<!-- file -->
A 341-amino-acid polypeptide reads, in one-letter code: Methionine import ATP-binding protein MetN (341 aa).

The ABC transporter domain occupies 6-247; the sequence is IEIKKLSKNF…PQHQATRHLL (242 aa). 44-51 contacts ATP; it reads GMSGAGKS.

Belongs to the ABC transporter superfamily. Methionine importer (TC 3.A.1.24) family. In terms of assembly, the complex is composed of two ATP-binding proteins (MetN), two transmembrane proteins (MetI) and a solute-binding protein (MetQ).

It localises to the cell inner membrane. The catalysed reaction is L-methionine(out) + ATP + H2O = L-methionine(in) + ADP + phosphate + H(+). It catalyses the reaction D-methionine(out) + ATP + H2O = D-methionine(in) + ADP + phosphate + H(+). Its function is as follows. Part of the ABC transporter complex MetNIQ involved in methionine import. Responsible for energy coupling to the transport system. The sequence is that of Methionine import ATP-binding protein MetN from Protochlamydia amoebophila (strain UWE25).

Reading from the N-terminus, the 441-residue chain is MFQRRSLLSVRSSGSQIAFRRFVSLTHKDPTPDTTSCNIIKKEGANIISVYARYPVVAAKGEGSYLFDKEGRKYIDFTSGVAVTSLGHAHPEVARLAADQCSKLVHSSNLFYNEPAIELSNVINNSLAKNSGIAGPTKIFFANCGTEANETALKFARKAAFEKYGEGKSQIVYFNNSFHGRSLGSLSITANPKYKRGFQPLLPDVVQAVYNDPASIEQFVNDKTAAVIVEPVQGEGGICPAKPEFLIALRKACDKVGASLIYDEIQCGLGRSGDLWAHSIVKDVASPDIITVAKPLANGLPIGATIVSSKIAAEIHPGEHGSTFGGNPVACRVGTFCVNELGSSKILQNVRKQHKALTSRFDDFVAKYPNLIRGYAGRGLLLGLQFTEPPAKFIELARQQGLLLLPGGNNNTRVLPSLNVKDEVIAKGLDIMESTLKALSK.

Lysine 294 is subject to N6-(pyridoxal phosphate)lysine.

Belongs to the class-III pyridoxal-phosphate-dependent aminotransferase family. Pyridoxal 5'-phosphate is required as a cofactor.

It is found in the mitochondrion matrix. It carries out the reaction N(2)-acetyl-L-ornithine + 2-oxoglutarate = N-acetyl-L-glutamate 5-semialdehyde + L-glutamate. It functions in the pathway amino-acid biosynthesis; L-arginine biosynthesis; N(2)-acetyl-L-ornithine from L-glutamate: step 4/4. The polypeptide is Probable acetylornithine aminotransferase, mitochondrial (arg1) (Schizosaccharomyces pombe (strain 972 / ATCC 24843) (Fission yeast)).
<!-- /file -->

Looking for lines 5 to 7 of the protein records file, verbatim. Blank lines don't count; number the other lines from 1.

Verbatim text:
Reading from the N-terminus, the 441-residue chain is MFQRRSLLSVRSSGSQIAFRRFVSLTHKDPTPDTTSCNIIKKEGANIISVYARYPVVAAKGEGSYLFDKEGRKYIDFTSGVAVTSLGHAHPEVARLAADQCSKLVHSSNLFYNEPAIELSNVINNSLAKNSGIAGPTKIFFANCGTEANETALKFARKAAFEKYGEGKSQIVYFNNSFHGRSLGSLSITANPKYKRGFQPLLPDVVQAVYNDPASIEQFVNDKTAAVIVEPVQGEGGICPAKPEFLIALRKACDKVGASLIYDEIQCGLGRSGDLWAHSIVKDVASPDIITVAKPLANGLPIGATIVSSKIAAEIHPGEHGSTFGGNPVACRVGTFCVNELGSSKILQNVRKQHKALTSRFDDFVAKYPNLIRGYAGRGLLLGLQFTEPPAKFIELARQQGLLLLPGGNNNTRVLPSLNVKDEVIAKGLDIMESTLKALSK.

Lysine 294 is subject to N6-(pyridoxal phosphate)lysine.

Belongs to the class-III pyridoxal-phosphate-dependent aminotransferase family. Pyridoxal 5'-phosphate is required as a cofactor.